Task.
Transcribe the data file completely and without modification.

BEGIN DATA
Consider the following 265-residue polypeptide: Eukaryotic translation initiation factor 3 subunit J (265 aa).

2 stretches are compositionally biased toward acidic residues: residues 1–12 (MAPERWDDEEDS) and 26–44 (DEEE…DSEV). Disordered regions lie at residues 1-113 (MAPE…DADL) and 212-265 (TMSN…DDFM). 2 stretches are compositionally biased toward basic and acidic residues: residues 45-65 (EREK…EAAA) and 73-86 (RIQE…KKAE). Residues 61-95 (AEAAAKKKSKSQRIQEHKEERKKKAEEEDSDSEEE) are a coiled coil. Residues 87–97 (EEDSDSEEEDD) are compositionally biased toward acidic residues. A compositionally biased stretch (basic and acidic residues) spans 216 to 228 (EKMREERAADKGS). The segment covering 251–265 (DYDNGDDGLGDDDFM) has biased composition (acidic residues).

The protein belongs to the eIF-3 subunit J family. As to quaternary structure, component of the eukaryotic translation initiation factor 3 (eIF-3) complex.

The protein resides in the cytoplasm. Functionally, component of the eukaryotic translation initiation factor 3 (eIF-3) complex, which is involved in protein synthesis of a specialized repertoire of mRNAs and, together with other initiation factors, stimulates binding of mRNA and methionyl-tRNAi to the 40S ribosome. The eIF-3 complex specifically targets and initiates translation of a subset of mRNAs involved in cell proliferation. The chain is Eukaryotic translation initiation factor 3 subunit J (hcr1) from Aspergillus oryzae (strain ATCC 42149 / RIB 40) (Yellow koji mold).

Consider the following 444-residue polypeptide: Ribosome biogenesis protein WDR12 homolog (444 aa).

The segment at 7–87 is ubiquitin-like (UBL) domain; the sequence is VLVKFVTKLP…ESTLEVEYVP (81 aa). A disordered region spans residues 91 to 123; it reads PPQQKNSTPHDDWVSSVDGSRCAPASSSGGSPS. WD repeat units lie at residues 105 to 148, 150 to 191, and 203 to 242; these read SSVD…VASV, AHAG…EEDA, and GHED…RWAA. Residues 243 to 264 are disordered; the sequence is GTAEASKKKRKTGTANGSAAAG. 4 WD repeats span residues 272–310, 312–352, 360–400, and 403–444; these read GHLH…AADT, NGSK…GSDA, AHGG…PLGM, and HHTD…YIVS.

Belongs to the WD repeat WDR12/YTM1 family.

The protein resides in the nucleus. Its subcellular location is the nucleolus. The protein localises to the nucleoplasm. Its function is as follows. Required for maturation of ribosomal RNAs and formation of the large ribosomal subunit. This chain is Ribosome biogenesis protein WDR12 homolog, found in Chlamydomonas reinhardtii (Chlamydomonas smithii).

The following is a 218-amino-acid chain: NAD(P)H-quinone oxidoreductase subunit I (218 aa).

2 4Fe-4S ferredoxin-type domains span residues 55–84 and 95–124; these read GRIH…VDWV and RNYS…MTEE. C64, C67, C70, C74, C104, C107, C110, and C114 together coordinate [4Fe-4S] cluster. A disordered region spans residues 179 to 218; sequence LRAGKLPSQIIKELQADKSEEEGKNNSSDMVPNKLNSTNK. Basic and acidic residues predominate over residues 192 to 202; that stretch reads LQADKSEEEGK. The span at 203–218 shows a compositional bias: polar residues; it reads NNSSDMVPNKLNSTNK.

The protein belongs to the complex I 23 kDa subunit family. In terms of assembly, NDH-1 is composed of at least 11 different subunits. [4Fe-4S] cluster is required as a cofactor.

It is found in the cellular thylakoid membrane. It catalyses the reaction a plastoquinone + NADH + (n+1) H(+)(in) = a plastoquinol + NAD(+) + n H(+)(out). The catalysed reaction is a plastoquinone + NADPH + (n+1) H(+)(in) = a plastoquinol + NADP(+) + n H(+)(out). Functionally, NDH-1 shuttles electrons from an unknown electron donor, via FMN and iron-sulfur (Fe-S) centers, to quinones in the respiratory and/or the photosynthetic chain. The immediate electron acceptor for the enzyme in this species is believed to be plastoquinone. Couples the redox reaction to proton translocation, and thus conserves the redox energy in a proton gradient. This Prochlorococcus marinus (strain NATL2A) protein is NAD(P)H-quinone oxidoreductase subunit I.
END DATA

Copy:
Consider the following 265-residue polypeptide: Eukaryotic translation initiation factor 3 subunit J (265 aa).

2 stretches are compositionally biased toward acidic residues: residues 1–12 (MAPERWDDEEDS) and 26–44 (DEEE…DSEV). Disordered regions lie at residues 1-113 (MAPE…DADL) and 212-265 (TMSN…DDFM). 2 stretches are compositionally biased toward basic and acidic residues: residues 45-65 (EREK…EAAA) and 73-86 (RIQE…KKAE). Residues 61-95 (AEAAAKKKSKSQRIQEHKEERKKKAEEEDSDSEEE) are a coiled coil. Residues 87–97 (EEDSDSEEEDD) are compositionally biased toward acidic residues. A compositionally biased stretch (basic and acidic residues) spans 216 to 228 (EKMREERAADKGS). The segment covering 251–265 (DYDNGDDGLGDDDFM) has biased composition (acidic residues).

The protein belongs to the eIF-3 subunit J family. As to quaternary structure, component of the eukaryotic translation initiation factor 3 (eIF-3) complex.

The protein resides in the cytoplasm. Functionally, component of the eukaryotic translation initiation factor 3 (eIF-3) complex, which is involved in protein synthesis of a specialized repertoire of mRNAs and, together with other initiation factors, stimulates binding of mRNA and methionyl-tRNAi to the 40S ribosome. The eIF-3 complex specifically targets and initiates translation of a subset of mRNAs involved in cell proliferation. The chain is Eukaryotic translation initiation factor 3 subunit J (hcr1) from Aspergillus oryzae (strain ATCC 42149 / RIB 40) (Yellow koji mold).

Consider the following 444-residue polypeptide: Ribosome biogenesis protein WDR12 homolog (444 aa).

The segment at 7–87 is ubiquitin-like (UBL) domain; the sequence is VLVKFVTKLP…ESTLEVEYVP (81 aa). A disordered region spans residues 91 to 123; it reads PPQQKNSTPHDDWVSSVDGSRCAPASSSGGSPS. WD repeat units lie at residues 105 to 148, 150 to 191, and 203 to 242; these read SSVD…VASV, AHAG…EEDA, and GHED…RWAA. Residues 243 to 264 are disordered; the sequence is GTAEASKKKRKTGTANGSAAAG. 4 WD repeats span residues 272–310, 312–352, 360–400, and 403–444; these read GHLH…AADT, NGSK…GSDA, AHGG…PLGM, and HHTD…YIVS.

Belongs to the WD repeat WDR12/YTM1 family.

The protein resides in the nucleus. Its subcellular location is the nucleolus. The protein localises to the nucleoplasm. Its function is as follows. Required for maturation of ribosomal RNAs and formation of the large ribosomal subunit. This chain is Ribosome biogenesis protein WDR12 homolog, found in Chlamydomonas reinhardtii (Chlamydomonas smithii).

The following is a 218-amino-acid chain: NAD(P)H-quinone oxidoreductase subunit I (218 aa).

2 4Fe-4S ferredoxin-type domains span residues 55–84 and 95–124; these read GRIH…VDWV and RNYS…MTEE. C64, C67, C70, C74, C104, C107, C110, and C114 together coordinate [4Fe-4S] cluster. A disordered region spans residues 179 to 218; sequence LRAGKLPSQIIKELQADKSEEEGKNNSSDMVPNKLNSTNK. Basic and acidic residues predominate over residues 192 to 202; that stretch reads LQADKSEEEGK. The span at 203–218 shows a compositional bias: polar residues; it reads NNSSDMVPNKLNSTNK.

The protein belongs to the complex I 23 kDa subunit family. In terms of assembly, NDH-1 is composed of at least 11 different subunits. [4Fe-4S] cluster is required as a cofactor.

It is found in the cellular thylakoid membrane. It catalyses the reaction a plastoquinone + NADH + (n+1) H(+)(in) = a plastoquinol + NAD(+) + n H(+)(out). The catalysed reaction is a plastoquinone + NADPH + (n+1) H(+)(in) = a plastoquinol + NADP(+) + n H(+)(out). Functionally, NDH-1 shuttles electrons from an unknown electron donor, via FMN and iron-sulfur (Fe-S) centers, to quinones in the respiratory and/or the photosynthetic chain. The immediate electron acceptor for the enzyme in this species is believed to be plastoquinone. Couples the redox reaction to proton translocation, and thus conserves the redox energy in a proton gradient. This Prochlorococcus marinus (strain NATL2A) protein is NAD(P)H-quinone oxidoreductase subunit I.